Specifically, defendant refers to the prosecutor's interrogation of Ms. Brown during his "cross-examination" of her whether she and defendant had discussed using an insanity plea "to beat the case". The defendant also complains of the prosecutor's comment during an objection that the defendant's counsel "is painfully aware of the inadequacy of that law"referring to the defense of mental disease or defect excluding responsibility. Finally, he chafes at the prosecutor's closing argument in which the comment was made that a finding in favor of defendant's asserted defense would allow him "to walk out the door."

In asserting this defense, defendant has much to overcome, for the trial judge has much discretion in controlling argument and comment of counsel. State v. Davis, 653 S.W.2d 167, 176 (Mo. banc 1983); State v. Newlon, 627 S.W.2d 606, 616 (Mo. banc 1982), cert. denied, 459 U.S. 884, 103 S. Ct. 185, 74 L. Ed. 2d 149 (1982), reh'g denied, 459 U.S. 1024, 103 S. Ct. 391, 74 L. Ed. 2d 520 (1982).

Inquiry of Ms. Brown as to whether defendant had discussed with her the possibility of fabricating the defense of insanity as a way of prevailing against the charges was a proper line of inquiry. State v. *7 Hoyel, 534 S.W.2d 266, 269 (Mo.App.1975). No error appears here.

The comment about the "inadequacy of the law" is viewed in the light of plain error, as there was no objection to it. Though scarcely a compliment, in its context, the remark is substantially more subtle than comments rising to "prejudicial appeals to the juries' fears and apprehensions that a successful mental defect or disease defense would result in the release of the accused and the commission of future antisocial acts." State v. Davis, 653 S.W.2d at 177, (quoting State v. Mensah, 625 S.W.2d 135, 137 (Mo.1981)). The comment of the prosecutor in this instance did not call for mistrial sua sponte. There was no abuse of trial court discretion in failing to do so. State v. Davis, 653 S.W.2d at 176. It is truly not an opprobrious reference to mental disease or defect as a defense, and any possible adverse effect was properly ameliorated by the trial court's directing the jury's attention to the instructions. See State v. McIlvoy, 629 S.W.2d 333, 340 (Mo. banc 1982).

For the same reasons set forth immediately above, the "walking out the door" comment made by the prosecution in closing argument does not call for mistrial sua sponte.[1] This is so even with regard to defendant's asserted argument that the statement contains a misrepresentation or misunderstanding of the distinction between the defenses of diminished capacity and mental disease or defect. The jury received proper and adequate instruction in that regard. And it is presumed that the jury will properly follow the instructions as given. Cunningham v. Thompson, 277 S.W.2d 602, 611 (Mo.1955); Callaway v. Lilly, 605 S.W.2d 155, 159 (Mo.App.1980).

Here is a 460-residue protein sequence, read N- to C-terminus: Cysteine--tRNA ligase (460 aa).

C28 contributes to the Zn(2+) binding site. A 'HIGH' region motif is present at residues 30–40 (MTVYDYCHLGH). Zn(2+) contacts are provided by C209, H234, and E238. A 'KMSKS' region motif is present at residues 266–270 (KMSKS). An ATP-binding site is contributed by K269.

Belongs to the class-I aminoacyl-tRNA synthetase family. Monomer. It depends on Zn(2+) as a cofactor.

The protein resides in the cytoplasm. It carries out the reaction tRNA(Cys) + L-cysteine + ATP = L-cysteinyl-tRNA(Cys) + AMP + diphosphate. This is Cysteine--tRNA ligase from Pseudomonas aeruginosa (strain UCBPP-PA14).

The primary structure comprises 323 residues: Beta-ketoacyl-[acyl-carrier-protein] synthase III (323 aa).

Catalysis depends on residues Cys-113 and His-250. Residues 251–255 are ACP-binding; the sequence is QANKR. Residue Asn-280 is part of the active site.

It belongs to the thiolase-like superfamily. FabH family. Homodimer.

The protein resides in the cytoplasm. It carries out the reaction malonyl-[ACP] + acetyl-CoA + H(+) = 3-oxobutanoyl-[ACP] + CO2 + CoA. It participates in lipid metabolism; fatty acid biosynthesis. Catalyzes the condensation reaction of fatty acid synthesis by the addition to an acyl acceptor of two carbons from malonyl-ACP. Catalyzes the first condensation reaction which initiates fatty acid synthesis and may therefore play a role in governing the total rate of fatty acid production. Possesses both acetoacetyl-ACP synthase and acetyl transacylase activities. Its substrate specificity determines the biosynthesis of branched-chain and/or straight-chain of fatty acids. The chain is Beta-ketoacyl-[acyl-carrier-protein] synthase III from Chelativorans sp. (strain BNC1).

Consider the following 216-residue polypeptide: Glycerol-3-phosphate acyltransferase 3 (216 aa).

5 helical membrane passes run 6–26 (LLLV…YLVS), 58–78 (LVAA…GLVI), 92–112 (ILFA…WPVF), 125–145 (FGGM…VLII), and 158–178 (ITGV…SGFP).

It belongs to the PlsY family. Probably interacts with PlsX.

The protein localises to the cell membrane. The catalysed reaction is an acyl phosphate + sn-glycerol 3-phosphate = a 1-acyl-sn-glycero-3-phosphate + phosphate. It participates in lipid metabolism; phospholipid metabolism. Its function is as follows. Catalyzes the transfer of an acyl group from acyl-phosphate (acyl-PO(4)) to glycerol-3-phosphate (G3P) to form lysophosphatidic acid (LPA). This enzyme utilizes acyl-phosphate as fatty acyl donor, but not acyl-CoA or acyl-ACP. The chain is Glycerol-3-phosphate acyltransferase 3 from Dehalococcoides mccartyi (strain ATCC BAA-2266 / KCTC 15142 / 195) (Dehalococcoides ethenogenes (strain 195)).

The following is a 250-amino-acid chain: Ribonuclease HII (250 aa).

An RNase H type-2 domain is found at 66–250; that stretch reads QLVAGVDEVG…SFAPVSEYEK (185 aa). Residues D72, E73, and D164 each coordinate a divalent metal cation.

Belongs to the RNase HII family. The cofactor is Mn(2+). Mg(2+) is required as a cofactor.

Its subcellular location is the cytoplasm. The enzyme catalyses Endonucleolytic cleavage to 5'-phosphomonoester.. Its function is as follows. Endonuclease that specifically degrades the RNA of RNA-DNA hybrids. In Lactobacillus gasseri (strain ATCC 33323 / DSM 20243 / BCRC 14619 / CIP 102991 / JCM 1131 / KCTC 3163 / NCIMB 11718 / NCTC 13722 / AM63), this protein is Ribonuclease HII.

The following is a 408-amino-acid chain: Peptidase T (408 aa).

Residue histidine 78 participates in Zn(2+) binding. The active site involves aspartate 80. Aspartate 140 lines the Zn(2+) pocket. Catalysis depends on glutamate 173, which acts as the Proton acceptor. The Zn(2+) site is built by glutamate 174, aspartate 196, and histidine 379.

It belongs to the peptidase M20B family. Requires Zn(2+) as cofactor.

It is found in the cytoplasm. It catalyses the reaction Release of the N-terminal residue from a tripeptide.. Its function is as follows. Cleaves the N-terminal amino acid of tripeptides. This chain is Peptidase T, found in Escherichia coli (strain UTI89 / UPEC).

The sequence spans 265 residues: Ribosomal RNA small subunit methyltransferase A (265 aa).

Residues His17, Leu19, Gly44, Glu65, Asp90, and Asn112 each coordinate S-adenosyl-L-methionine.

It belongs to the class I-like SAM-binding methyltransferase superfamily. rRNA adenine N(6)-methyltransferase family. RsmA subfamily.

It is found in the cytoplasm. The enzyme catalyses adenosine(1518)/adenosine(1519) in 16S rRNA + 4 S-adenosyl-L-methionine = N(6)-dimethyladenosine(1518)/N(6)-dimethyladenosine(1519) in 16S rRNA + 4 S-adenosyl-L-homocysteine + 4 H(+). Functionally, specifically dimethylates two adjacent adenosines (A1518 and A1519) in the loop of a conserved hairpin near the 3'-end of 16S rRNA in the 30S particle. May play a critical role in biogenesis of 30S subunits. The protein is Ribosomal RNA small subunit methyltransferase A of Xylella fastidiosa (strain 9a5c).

There was no abuse of the trial court's discretion in determining the permissible scope of counsel's argument to the jury. State v. Davis, 653 S.W.2d at 176.

Defendant aims another complaint at the prosecutor's closing argument during the punishment phase of the bifurcated proceedings. The prosecutor in urging the death penalty directed the jury's attention to a New York case in which a former protege of a well known author had killed someone after having been released on parole. Defendant urges that this type of argument is fulsomely unfair in its intent to link defendant with other notorious killers and its inference that he will kill again if paroled.

However, the record fails to disclose that the prosecutor's statements made direct connection between the defendant and the New York case in regard to any similarities of the crimes or punishments.[2] "It has long been recognized that the prosecutor is permitted to argue such propositions as the prevalence of crime in the community, the personal safety of its inhabitants, and the jury's duty to uphold the law as well as inferences from its failure to convict ...." State v. Newlon, 627 S.W.2d at 619.

Furthermore, in murder prosecutions, counsel is given wide latitude in arguing *8 punishment. State v. McDonald, 661 S.W.2d 497, 506 (Mo. banc 1983). How far counsel should be permitted to go outside the record to talk about other specific crimes for the purpose of illustration and argument is within the discretion of the trial court. State v. Brown, 360 Mo. 104, 227 S.W.2d 646, 652-53 (1950). No abuse of that discretion occurred here.


Defendant suggests error in the given instruction defining the term "mental disease or defect." The pertinent portion of the instruction which brings forth defendant's complaint provides:

The phrase "mental disease or defect," as used in these instructions, means any abnormality, regardless of its medical label, origin or source except alcoholism without psychosis. (Emphasis added.)

This instruction follows MAI-CR2d 2.32. But defendant contends that the emphasized portion should not have been included in the instruction, for his defense was that he suffered mental disease or defect when drinking. There is no legitimate basis for defendant's argument in this regard.

Defendant's girlfriend, Sherry Brown, testified that when defendant consumed alcoholic beverages, he became "mentally sick" and "crazy." And there is plenty of evidence that a substantial amount of liquor had been drunk by everyone, except Ms. Brown. But it is equally apparent that Ms. Brown was not qualified as an expert in the diagnosis of psychosis. State v. Shipman, 568 S.W.2d 947, 951 (Mo.App. 1978). See Varley v. General American Life Insurance Co., 664 S.W.2d 682, 683 (Mo.App.1984), setting forth the bases on which a lay witness may express opinion as to sanity of a person.